July 15, 2019

60-40 SQUAD:

AOC and "the Squad" Are Actually the Sensible, Mainstream Centrists in Their Fight With Nancy Pelosi (BEN MATHIS-LILLEY, JULY 15, 2019, Slate)

The original dispute between the freshman lefties and the ostensibly pragmatic/moderate members of the "Blue Dog" and "Problem Solvers" caucuses turned on whether the House should have taken extra time to negotiate with the Senate in order to insert care standards and accountability measures, like a requirement that Congress must be notified within 24 hours after the death of a child in custody, into the border-funding bill. The progressives wanted to take the time to advocate for such concessions, while, in the words of the Washington Post, the moderates "wanted to see the House act to address the border crisis, not get locked in a conflict with the Senate, especially with Congress about to leave Washington for a week-long Fourth of July recess." The Blue Dogs moreover wanted to protect funding for Border Patrol guards and the Immigration and Customs Enforcement agency.

You can see what the moderates were thinking: They would score a bipartisan feather in their caps by passing an administration-friendly bill that included money for "border security" in addition to humanitarian relief, just in time for America's birthday.

Like many Democratic initiatives, this reasoning relies on a '90s-style model of what the average voter wants--a collaborative relationship between the president and Congress, say, and conservative-leaning immigration policies. But that model doesn't accord with polling in the Trump era. In 2018, large majorities of voters across the U.S. consistently told pollsters that they wanted to see a Democratic Congress elected to act as "a check" on the administration. This was true, as my colleague William Saletan pointed out at the time, not just in traditionally liberal areas but in swing states Trump won. In Arizona and Ohio, for example, voters--all voters, not just Democrats--said by 16-percentage-point margins (!) that their congressional votes were meant to "send a message that we need more Democrats to be a check and balance to Donald Trump" rather than to elect "Republicans who will help Donald Trump pass his agenda."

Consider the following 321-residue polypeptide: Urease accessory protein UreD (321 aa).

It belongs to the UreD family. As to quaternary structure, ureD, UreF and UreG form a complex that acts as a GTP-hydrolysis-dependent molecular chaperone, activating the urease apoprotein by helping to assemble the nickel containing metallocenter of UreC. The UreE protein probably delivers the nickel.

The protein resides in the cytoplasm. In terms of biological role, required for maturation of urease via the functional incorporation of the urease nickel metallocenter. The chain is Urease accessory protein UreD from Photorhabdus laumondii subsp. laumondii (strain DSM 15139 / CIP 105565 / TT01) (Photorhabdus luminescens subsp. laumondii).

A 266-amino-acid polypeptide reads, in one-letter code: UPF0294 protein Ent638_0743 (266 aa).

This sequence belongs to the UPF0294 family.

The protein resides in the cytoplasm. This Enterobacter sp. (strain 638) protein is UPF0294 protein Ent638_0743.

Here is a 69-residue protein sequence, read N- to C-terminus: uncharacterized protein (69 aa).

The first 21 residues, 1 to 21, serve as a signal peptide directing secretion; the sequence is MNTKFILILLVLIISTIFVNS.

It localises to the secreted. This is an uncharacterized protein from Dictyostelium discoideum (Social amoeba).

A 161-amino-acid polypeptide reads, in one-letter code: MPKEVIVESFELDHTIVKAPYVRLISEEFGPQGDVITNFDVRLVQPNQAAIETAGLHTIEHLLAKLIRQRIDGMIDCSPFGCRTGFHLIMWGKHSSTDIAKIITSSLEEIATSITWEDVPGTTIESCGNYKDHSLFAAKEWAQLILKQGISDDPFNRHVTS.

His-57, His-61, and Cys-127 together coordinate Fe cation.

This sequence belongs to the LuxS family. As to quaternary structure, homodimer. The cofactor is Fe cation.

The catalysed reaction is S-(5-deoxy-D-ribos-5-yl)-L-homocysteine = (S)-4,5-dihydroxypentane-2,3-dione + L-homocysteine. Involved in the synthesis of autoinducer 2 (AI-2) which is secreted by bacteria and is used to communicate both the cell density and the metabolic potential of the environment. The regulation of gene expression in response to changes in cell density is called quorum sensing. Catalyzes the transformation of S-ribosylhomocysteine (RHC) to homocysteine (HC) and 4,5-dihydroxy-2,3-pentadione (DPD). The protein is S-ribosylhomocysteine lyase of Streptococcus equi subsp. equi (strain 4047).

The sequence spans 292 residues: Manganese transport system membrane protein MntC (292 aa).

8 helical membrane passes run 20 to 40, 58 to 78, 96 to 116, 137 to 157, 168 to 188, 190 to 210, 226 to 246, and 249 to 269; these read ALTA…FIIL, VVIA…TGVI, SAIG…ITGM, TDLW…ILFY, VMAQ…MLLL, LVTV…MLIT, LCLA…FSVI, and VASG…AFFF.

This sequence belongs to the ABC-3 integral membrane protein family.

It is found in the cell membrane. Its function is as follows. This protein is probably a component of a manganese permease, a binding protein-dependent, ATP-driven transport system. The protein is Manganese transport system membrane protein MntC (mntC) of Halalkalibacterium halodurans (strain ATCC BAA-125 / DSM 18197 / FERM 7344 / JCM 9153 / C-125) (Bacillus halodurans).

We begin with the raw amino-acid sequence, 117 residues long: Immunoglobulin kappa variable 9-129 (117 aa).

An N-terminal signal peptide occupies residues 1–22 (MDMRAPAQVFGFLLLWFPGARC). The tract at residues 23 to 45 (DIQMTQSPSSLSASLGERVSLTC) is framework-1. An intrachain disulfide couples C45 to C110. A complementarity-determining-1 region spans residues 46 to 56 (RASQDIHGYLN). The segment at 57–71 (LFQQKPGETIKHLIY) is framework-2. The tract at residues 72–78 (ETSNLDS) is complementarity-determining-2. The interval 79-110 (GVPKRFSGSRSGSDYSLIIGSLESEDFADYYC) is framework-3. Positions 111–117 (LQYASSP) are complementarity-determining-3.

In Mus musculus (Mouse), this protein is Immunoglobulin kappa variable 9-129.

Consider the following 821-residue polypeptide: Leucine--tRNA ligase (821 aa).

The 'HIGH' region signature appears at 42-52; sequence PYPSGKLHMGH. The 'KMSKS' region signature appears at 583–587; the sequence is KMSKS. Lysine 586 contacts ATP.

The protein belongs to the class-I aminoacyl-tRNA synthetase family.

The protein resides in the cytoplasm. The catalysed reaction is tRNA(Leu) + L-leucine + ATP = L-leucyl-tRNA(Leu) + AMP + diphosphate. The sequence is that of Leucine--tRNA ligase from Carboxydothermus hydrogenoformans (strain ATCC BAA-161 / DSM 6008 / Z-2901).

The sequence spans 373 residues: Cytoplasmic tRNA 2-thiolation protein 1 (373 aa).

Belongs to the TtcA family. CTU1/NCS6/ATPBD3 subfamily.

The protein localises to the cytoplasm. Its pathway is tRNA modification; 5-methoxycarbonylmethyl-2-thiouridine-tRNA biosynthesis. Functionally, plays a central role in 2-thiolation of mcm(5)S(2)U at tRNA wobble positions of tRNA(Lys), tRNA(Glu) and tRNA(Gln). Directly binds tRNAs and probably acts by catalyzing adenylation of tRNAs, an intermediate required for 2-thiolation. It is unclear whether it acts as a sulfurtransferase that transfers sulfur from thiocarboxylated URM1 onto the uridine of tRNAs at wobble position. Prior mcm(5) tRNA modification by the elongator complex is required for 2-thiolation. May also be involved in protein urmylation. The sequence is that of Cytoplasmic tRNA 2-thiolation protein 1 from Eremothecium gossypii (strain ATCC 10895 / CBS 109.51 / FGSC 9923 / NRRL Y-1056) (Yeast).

Trump's positions on border issues, meanwhile, are also landslide-level unpopular. A late-June CNN poll found that Americans disapprove of the way that Trump is "handling immigration" by a 57-40 percent margin, that 60 percent support "allowing refugees from central American countries to seek asylum in the United States" while only 35 percent do not, and that they choose "developing a plan to allow some people living in the U.S. illegally to become legal residents" over "deporting all people living in the U.S. illegally" 80 percent to 15 percent. The gap is too large to be just a partisan one, and a January Quinnipiac poll found that 50 percent of independents trusted Democrats in Congress more than Trump on the issue of border security against only 37 percent who trusted Trump, while an April Washington Post-ABC poll of "suburban" voters found that they disapproved, 42-33 percent, of the president's "handling of illegal immigration."

Given all of this, it would seem that the Democratic faction that's playing smart politics is the one advocating for tougher oversight of the Trump administration on an issue where swing voters generally take the Dems' side, and not the faction that wants to accommodate the administration and fund ICE.

Posted by at July 15, 2019 5:48 PM